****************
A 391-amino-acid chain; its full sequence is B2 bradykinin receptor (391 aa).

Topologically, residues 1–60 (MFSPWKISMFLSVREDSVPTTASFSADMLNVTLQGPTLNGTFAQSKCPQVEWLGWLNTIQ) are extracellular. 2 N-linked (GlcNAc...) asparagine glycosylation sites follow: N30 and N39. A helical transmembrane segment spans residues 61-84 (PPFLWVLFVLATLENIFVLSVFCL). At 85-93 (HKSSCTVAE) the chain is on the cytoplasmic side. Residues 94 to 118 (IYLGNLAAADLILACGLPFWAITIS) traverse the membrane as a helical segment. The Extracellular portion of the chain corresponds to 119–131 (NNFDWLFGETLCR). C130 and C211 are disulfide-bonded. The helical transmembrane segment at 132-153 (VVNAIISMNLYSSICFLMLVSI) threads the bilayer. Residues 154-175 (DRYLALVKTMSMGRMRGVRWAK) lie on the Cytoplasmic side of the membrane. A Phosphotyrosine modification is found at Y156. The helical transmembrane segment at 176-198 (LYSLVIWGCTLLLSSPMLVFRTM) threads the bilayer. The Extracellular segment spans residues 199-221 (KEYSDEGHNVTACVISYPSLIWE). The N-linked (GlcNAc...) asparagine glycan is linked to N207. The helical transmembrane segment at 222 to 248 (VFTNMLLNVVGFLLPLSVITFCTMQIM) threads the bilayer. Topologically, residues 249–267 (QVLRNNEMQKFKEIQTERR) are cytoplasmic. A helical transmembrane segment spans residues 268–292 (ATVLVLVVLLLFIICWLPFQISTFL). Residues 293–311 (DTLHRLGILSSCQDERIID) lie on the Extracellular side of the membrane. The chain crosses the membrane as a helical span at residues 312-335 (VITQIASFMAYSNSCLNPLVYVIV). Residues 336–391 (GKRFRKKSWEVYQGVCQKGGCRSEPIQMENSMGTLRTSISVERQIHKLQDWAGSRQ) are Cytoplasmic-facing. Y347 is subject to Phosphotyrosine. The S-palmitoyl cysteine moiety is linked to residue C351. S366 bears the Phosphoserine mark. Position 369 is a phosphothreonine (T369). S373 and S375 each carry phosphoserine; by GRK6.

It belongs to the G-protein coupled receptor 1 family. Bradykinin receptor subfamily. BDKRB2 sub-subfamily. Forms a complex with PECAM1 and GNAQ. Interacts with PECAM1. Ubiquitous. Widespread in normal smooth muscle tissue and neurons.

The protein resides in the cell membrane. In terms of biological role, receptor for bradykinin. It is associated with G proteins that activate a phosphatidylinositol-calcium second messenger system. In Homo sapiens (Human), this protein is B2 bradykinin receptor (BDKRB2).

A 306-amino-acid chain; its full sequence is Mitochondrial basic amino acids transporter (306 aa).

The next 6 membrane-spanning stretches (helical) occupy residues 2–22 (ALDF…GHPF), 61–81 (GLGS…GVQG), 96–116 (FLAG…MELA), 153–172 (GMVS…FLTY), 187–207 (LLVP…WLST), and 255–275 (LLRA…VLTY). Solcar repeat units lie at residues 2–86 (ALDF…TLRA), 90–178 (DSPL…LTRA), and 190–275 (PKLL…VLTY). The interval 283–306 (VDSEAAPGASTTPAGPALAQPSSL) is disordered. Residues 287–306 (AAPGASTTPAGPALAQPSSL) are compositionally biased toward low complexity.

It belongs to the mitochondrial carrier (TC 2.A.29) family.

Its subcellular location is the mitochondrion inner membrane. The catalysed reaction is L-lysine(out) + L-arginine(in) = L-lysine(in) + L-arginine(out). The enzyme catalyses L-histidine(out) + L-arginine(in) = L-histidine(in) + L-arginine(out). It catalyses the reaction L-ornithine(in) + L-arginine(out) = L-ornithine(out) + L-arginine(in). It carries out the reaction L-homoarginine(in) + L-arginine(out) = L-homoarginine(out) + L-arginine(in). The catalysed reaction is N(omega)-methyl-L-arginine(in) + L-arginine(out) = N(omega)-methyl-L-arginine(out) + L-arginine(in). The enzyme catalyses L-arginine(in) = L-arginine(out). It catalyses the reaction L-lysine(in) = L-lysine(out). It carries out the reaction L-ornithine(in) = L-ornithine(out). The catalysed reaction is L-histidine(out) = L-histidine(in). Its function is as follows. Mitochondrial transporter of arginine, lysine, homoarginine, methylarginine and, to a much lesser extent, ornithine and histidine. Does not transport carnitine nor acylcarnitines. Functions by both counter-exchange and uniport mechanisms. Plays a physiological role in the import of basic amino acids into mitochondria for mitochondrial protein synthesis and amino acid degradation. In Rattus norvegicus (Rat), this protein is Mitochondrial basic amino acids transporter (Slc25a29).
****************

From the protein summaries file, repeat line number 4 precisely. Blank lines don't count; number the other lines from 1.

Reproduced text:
The protein resides in the cell membrane. In terms of biological role, receptor for bradykinin. It is associated with G proteins that activate a phosphatidylinositol-calcium second messenger system. In Homo sapiens (Human), this protein is B2 bradykinin receptor (BDKRB2).